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Fuel Filter Replacement: The Quickest Way to Improve Your Fuel Economy

fuel filter replacement easily visible on carburated engine.

Every driver on the road shares at least one common concern; getting the best fuel mileage they can. While there are many ways you can improve fuel consumption, the best method is to change the fuel filter. Buying a new one is simple, but understanding fuel filter replacement can be a little tricky without some basic knowledge. Here’s a look at what you need to know to replace your fuel filter.

Injection vs. CarburationFuel filter

Before you dive in, you should first know how fuel is delivered to the engine. If it’s older, your car may have a carburetor, which means that the fuel and air mixes and enters the engine through a duct known as a carburetor. In this case, the fuel filter will be very easy to remove and shouldn’t require any specialty tools.

If your engine is fuel injected, as most modern cars are, pressurized fuel is sprayed directly into the combustion chamber. In this style, the fuel lines are pressurized by a pump inside the fuel tank, so removing the filter might require a special tool to undo the fittings on either end.

Location, Location, Location

With carburetors, the fuel filter can be found under the hood by following the fuel line backward from the carb. Usually it’s a small cylindrical filter that connects to the fuel line on either end. In fuel injected cars, however, the filter may be in a few different places, ranging from under the hood to all the way back near the fuel tank underneath the vehicle. Check your owner’s manual to find your vehicle’s fuel filter location and to identify the correct filter as well as any special wrenches you’ll need.

Under Pressure

In a carbureted engine, the filter is easily removed by undoing a clamp on either end of the filter, whereas in fuel injected setups the lines are pressurized and will need to have the pressure relieved first. With your engine off, start by reviewing your car’s manual to locate and remove the fuel pump fuse. With the fuse removed, the pump will not operate. Start your vehicle. It may not start easily and will only run until fuel line is out of pressure. Next, turn off the vehicle. Since the pump did not operate, the pressure in the fuel line (and most of the excess fuel in there) will be relieved, making it safe to perform your filter change.

Which Way

The filter is directional, which means that fuel must enter and exit in a specific direction. Before removing your old filter, note the direction and compare it to your new one so you’re sure which way it installs. Now, remove the filter by undoing the clamps or couplings on either end. Make sure you have a bucket handy to catch excess fuel that spills out and cap the fuel tank side of the rubber line to prevent any further leaks. Remove the filter and install the new one in the same position as the old one.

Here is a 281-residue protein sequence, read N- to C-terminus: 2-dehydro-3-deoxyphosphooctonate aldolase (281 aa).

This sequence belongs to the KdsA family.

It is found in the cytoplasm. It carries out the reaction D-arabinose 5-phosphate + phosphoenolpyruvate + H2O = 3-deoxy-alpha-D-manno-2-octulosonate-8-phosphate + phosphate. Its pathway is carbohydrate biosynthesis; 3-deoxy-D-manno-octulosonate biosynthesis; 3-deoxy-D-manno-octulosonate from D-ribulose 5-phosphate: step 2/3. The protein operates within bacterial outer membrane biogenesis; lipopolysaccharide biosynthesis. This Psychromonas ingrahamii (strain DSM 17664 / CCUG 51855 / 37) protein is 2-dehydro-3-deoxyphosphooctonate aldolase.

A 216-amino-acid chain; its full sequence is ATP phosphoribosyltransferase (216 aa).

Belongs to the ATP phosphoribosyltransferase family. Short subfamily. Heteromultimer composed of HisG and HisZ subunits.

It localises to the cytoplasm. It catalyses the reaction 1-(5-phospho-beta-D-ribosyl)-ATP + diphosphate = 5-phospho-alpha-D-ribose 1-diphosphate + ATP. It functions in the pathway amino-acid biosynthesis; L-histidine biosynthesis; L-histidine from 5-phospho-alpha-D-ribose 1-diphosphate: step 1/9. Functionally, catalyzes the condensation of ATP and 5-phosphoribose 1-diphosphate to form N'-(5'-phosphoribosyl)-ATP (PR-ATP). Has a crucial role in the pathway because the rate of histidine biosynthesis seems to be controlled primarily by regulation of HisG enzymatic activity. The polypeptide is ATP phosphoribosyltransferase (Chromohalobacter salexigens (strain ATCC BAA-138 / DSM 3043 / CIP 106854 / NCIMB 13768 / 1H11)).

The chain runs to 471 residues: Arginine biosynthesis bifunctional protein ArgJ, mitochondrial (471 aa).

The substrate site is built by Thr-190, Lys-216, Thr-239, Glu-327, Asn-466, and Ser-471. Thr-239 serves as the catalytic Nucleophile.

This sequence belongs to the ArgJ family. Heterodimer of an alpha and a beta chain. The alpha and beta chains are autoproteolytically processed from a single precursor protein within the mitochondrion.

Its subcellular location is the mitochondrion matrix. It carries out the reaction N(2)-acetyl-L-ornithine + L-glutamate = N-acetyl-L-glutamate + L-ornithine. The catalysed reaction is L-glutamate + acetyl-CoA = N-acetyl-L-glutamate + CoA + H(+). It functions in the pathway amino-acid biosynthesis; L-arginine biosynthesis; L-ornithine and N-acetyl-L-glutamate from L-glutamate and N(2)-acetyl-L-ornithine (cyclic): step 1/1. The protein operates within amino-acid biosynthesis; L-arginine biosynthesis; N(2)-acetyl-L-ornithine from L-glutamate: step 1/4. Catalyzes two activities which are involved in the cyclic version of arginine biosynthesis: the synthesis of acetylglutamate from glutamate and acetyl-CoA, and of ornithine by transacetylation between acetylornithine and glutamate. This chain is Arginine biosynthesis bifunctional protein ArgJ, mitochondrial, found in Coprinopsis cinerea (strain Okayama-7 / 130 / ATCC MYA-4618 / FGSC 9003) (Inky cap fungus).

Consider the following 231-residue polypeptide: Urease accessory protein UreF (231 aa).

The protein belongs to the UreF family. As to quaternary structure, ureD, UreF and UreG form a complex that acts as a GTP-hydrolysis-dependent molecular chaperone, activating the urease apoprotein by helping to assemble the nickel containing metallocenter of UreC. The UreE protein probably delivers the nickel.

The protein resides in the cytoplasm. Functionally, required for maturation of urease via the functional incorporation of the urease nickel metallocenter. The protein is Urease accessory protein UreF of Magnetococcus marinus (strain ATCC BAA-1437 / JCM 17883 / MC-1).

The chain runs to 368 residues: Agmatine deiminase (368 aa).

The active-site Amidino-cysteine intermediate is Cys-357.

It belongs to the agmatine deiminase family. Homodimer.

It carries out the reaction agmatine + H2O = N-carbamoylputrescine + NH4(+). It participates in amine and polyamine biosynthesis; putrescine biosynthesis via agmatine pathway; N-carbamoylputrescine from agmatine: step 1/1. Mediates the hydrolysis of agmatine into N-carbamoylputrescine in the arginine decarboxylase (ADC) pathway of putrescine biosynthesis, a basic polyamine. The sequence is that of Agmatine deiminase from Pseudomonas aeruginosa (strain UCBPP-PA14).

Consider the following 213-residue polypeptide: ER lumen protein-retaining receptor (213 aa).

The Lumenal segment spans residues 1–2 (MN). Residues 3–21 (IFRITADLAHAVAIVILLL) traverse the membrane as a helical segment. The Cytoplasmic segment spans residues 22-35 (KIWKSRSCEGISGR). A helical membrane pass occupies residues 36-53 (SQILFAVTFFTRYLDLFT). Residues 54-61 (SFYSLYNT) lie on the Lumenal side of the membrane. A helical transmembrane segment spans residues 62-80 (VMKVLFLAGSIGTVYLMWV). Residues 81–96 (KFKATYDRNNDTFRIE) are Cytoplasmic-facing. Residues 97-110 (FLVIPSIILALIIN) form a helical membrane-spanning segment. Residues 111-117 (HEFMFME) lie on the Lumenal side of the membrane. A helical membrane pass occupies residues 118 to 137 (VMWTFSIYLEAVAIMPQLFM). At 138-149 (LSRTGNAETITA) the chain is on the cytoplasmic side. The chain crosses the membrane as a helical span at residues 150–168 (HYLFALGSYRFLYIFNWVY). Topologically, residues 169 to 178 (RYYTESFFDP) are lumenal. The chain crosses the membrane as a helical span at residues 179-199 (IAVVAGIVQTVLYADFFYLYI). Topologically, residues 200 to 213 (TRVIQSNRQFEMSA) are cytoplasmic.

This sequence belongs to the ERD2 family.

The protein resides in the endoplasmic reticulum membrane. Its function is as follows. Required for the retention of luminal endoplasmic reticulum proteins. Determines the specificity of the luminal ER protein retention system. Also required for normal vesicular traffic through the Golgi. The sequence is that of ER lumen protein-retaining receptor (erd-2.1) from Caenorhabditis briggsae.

Knowing how to replace a fuel filter isn’t a complex operation, but you do need to do some prep before you get in there. Armed with some knowledge and possibly a specialized wrench to help remove the filter, you can do this at home in your driveway with minimal fuss.

Check out all the filters available on NAPA Online or trust one of our 17,000 NAPA AutoCare locations for routine maintenance and repairs. For more information on fuel filter replacement, chat with a knowledgeable expert at your local NAPA AUTO PARTS store.

Photo courtesy of Flickr


Erich Reichert View All

Erich Reichert has been an editor and on-air personality in the radio control car hobby for 12 years. A certified car nut since birth, he has written for internationally published titles such as RC Car Action, RC Driver and Xtreme RC Cars, as well as Stuff Magazine, Road and Track and Super Street. He's covered everything from product reviews and tech articles to high-profile lifestyle pieces and celebrity interviews. Erich found his passion for writing after a successful career as an art director, working with brands such as Pepsico, NASCAR, MTV, Nintendo, WWE, Cannondale Bicycles and HBO. He's also a father, an avid hockey fan and an FIA race license holder who enjoys hiking, playing drums and movies.

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